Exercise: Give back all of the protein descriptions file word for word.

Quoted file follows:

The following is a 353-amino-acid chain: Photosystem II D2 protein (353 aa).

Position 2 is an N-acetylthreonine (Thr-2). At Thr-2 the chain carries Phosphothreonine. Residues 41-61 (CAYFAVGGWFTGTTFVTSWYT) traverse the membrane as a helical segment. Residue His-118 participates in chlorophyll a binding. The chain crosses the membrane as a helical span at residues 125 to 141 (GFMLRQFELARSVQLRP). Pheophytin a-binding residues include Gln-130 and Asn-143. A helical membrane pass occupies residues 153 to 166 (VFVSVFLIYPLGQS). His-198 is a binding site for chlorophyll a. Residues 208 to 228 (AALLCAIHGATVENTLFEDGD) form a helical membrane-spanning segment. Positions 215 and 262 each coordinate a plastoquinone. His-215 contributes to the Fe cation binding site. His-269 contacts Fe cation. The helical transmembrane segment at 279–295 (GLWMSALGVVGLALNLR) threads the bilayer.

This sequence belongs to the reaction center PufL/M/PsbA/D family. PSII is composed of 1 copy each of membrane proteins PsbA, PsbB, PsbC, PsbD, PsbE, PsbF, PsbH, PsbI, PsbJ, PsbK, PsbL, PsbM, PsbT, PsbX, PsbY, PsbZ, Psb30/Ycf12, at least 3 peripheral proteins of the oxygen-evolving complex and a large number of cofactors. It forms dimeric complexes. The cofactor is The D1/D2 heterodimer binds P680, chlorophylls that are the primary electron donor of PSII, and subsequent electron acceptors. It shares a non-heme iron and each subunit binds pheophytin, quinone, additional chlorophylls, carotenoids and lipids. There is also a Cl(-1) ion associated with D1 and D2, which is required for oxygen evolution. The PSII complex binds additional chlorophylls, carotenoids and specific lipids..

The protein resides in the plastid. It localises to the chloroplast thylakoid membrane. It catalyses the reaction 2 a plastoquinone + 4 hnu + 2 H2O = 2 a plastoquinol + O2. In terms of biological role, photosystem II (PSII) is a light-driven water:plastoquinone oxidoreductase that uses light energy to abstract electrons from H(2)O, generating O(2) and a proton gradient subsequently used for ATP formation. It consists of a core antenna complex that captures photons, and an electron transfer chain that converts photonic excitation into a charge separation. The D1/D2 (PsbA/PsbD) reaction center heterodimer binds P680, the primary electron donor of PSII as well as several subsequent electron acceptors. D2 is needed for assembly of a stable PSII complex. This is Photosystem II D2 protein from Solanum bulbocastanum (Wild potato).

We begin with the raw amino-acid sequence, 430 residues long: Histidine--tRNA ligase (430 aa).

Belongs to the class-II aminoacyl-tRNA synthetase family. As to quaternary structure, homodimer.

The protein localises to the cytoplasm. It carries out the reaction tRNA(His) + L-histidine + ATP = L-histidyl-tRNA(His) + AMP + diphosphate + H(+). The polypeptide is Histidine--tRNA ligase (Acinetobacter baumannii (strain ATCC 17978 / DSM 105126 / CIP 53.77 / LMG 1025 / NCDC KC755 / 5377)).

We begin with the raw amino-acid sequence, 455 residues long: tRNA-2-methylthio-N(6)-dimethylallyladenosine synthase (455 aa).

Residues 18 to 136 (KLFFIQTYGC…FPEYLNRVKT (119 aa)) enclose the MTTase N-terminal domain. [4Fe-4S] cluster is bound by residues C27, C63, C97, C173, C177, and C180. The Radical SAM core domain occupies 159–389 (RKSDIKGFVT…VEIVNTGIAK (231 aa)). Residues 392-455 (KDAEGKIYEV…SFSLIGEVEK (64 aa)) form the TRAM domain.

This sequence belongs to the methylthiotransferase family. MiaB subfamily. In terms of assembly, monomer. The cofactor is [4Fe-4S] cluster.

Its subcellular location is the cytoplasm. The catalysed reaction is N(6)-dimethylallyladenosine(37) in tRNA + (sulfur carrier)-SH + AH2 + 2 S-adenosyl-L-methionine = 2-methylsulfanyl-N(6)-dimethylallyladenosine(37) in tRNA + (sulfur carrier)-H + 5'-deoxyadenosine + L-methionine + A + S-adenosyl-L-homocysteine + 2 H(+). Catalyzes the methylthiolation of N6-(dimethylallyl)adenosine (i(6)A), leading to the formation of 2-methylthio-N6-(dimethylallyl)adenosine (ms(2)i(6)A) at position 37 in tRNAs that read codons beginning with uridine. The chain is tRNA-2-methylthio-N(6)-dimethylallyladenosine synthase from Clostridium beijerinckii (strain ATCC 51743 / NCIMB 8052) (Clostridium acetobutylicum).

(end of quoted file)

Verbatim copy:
The following is a 353-amino-acid chain: Photosystem II D2 protein (353 aa).

Position 2 is an N-acetylthreonine (Thr-2). At Thr-2 the chain carries Phosphothreonine. Residues 41-61 (CAYFAVGGWFTGTTFVTSWYT) traverse the membrane as a helical segment. Residue His-118 participates in chlorophyll a binding. The chain crosses the membrane as a helical span at residues 125 to 141 (GFMLRQFELARSVQLRP). Pheophytin a-binding residues include Gln-130 and Asn-143. A helical membrane pass occupies residues 153 to 166 (VFVSVFLIYPLGQS). His-198 is a binding site for chlorophyll a. Residues 208 to 228 (AALLCAIHGATVENTLFEDGD) form a helical membrane-spanning segment. Positions 215 and 262 each coordinate a plastoquinone. His-215 contributes to the Fe cation binding site. His-269 contacts Fe cation. The helical transmembrane segment at 279–295 (GLWMSALGVVGLALNLR) threads the bilayer.

This sequence belongs to the reaction center PufL/M/PsbA/D family. PSII is composed of 1 copy each of membrane proteins PsbA, PsbB, PsbC, PsbD, PsbE, PsbF, PsbH, PsbI, PsbJ, PsbK, PsbL, PsbM, PsbT, PsbX, PsbY, PsbZ, Psb30/Ycf12, at least 3 peripheral proteins of the oxygen-evolving complex and a large number of cofactors. It forms dimeric complexes. The cofactor is The D1/D2 heterodimer binds P680, chlorophylls that are the primary electron donor of PSII, and subsequent electron acceptors. It shares a non-heme iron and each subunit binds pheophytin, quinone, additional chlorophylls, carotenoids and lipids. There is also a Cl(-1) ion associated with D1 and D2, which is required for oxygen evolution. The PSII complex binds additional chlorophylls, carotenoids and specific lipids..

The protein resides in the plastid. It localises to the chloroplast thylakoid membrane. It catalyses the reaction 2 a plastoquinone + 4 hnu + 2 H2O = 2 a plastoquinol + O2. In terms of biological role, photosystem II (PSII) is a light-driven water:plastoquinone oxidoreductase that uses light energy to abstract electrons from H(2)O, generating O(2) and a proton gradient subsequently used for ATP formation. It consists of a core antenna complex that captures photons, and an electron transfer chain that converts photonic excitation into a charge separation. The D1/D2 (PsbA/PsbD) reaction center heterodimer binds P680, the primary electron donor of PSII as well as several subsequent electron acceptors. D2 is needed for assembly of a stable PSII complex. This is Photosystem II D2 protein from Solanum bulbocastanum (Wild potato).

We begin with the raw amino-acid sequence, 430 residues long: Histidine--tRNA ligase (430 aa).

Belongs to the class-II aminoacyl-tRNA synthetase family. As to quaternary structure, homodimer.

The protein localises to the cytoplasm. It carries out the reaction tRNA(His) + L-histidine + ATP = L-histidyl-tRNA(His) + AMP + diphosphate + H(+). The polypeptide is Histidine--tRNA ligase (Acinetobacter baumannii (strain ATCC 17978 / DSM 105126 / CIP 53.77 / LMG 1025 / NCDC KC755 / 5377)).

We begin with the raw amino-acid sequence, 455 residues long: tRNA-2-methylthio-N(6)-dimethylallyladenosine synthase (455 aa).

Residues 18 to 136 (KLFFIQTYGC…FPEYLNRVKT (119 aa)) enclose the MTTase N-terminal domain. [4Fe-4S] cluster is bound by residues C27, C63, C97, C173, C177, and C180. The Radical SAM core domain occupies 159–389 (RKSDIKGFVT…VEIVNTGIAK (231 aa)). Residues 392-455 (KDAEGKIYEV…SFSLIGEVEK (64 aa)) form the TRAM domain.

This sequence belongs to the methylthiotransferase family. MiaB subfamily. In terms of assembly, monomer. The cofactor is [4Fe-4S] cluster.

Its subcellular location is the cytoplasm. The catalysed reaction is N(6)-dimethylallyladenosine(37) in tRNA + (sulfur carrier)-SH + AH2 + 2 S-adenosyl-L-methionine = 2-methylsulfanyl-N(6)-dimethylallyladenosine(37) in tRNA + (sulfur carrier)-H + 5'-deoxyadenosine + L-methionine + A + S-adenosyl-L-homocysteine + 2 H(+). Catalyzes the methylthiolation of N6-(dimethylallyl)adenosine (i(6)A), leading to the formation of 2-methylthio-N6-(dimethylallyl)adenosine (ms(2)i(6)A) at position 37 in tRNAs that read codons beginning with uridine. The chain is tRNA-2-methylthio-N(6)-dimethylallyladenosine synthase from Clostridium beijerinckii (strain ATCC 51743 / NCIMB 8052) (Clostridium acetobutylicum).